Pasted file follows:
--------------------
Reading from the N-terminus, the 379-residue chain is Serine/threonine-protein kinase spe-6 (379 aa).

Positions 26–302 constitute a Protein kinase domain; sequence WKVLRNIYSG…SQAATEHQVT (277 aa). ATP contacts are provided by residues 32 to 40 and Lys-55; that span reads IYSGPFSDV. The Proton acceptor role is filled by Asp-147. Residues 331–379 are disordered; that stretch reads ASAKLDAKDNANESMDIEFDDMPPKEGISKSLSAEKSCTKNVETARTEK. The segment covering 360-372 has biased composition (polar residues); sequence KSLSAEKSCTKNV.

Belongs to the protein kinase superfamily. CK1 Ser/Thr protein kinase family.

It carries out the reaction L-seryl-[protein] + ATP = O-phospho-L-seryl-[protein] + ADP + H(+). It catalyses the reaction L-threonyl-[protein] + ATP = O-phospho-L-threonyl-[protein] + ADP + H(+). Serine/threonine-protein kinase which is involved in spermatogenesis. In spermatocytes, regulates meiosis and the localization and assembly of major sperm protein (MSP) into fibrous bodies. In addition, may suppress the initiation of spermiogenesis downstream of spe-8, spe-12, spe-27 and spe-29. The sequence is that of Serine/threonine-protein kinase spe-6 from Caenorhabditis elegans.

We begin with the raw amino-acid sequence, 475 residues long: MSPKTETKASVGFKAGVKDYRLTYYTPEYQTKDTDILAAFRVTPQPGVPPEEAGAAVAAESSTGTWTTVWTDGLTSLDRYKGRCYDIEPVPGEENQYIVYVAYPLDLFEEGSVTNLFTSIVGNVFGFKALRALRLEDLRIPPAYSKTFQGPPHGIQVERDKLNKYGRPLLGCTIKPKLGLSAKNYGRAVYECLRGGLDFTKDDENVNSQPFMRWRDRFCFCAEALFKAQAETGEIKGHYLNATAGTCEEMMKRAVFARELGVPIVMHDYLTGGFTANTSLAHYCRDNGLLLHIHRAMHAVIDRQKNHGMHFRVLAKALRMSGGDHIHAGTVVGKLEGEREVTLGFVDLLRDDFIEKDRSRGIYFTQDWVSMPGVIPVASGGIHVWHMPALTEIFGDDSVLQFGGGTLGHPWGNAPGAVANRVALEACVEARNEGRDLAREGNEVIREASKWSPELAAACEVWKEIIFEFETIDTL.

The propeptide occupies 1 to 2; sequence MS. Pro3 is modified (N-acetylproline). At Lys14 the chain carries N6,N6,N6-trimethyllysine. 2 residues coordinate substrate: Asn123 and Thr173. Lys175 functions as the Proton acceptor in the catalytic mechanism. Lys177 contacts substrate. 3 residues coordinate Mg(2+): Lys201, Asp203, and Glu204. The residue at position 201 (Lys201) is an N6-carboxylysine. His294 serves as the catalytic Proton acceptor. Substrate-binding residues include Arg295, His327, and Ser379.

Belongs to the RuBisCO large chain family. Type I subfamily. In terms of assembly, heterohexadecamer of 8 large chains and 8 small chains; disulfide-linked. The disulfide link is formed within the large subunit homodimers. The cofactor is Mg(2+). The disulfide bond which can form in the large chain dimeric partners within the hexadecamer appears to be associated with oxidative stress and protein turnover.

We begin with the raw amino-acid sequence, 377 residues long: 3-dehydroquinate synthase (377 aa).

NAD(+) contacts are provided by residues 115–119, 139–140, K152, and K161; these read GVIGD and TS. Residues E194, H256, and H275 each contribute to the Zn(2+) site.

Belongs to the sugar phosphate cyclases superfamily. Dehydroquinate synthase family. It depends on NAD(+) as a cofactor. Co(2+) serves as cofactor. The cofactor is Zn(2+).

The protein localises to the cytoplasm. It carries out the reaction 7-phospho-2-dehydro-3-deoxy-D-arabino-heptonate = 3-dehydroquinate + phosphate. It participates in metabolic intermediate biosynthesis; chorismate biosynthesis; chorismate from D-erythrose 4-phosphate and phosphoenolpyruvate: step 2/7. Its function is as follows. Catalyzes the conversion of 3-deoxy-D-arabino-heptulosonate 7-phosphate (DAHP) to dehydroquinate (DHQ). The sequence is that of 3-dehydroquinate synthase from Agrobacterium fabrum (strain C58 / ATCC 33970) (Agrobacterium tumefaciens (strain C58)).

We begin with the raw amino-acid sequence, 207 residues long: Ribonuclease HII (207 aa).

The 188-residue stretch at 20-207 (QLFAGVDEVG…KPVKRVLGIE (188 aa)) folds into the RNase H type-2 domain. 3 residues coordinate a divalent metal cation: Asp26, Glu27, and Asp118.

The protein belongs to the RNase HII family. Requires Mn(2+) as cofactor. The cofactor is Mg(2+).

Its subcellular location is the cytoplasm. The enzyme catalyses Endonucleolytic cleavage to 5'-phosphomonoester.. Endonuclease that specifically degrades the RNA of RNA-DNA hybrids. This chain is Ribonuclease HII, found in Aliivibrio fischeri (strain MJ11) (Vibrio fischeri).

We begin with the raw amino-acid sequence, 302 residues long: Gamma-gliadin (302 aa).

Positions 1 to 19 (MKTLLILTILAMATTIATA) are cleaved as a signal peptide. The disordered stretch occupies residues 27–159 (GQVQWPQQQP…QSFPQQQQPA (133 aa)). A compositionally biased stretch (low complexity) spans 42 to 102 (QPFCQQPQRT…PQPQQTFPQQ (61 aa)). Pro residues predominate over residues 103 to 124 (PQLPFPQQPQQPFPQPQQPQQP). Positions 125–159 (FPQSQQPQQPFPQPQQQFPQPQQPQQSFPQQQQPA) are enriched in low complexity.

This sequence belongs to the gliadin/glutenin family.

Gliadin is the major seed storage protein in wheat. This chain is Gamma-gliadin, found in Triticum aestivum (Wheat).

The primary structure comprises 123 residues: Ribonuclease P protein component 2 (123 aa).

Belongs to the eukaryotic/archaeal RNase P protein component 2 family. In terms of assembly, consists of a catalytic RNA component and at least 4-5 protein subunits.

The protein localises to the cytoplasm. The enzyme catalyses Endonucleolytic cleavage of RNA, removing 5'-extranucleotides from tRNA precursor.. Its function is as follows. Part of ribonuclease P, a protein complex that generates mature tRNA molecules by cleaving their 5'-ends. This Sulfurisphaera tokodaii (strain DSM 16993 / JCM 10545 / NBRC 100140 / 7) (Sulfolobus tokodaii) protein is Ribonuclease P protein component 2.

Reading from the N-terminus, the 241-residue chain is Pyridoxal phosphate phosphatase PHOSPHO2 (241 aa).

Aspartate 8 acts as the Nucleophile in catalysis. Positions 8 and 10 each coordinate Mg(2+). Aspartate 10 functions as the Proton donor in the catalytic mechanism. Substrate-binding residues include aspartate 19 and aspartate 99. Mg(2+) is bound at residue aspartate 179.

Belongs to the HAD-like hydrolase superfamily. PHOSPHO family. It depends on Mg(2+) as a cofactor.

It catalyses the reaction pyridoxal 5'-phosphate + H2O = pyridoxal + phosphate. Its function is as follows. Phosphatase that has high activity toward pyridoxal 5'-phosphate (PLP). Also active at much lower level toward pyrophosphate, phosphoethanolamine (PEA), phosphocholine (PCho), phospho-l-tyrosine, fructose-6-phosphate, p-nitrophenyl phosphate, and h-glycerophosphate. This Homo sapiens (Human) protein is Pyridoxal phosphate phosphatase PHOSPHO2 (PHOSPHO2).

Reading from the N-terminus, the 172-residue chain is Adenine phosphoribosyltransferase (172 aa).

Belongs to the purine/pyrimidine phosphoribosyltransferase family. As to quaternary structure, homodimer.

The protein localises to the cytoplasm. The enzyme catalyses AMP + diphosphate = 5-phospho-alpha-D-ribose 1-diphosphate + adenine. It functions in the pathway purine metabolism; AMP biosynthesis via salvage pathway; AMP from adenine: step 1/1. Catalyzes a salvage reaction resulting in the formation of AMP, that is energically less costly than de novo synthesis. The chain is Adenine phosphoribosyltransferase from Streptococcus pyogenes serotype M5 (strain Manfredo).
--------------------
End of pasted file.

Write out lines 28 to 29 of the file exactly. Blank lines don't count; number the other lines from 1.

Belongs to the purine/pyrimidine phosphoribosyltransferase family. As to quaternary structure, homodimer.

The protein localises to the cytoplasm. The enzyme catalyses AMP + diphosphate = 5-phospho-alpha-D-ribose 1-diphosphate + adenine. It functions in the pathway purine metabolism; AMP biosynthesis via salvage pathway; AMP from adenine: step 1/1. Catalyzes a salvage reaction resulting in the formation of AMP, that is energically less costly than de novo synthesis. The chain is Adenine phosphoribosyltransferase from Streptococcus pyogenes serotype M5 (strain Manfredo).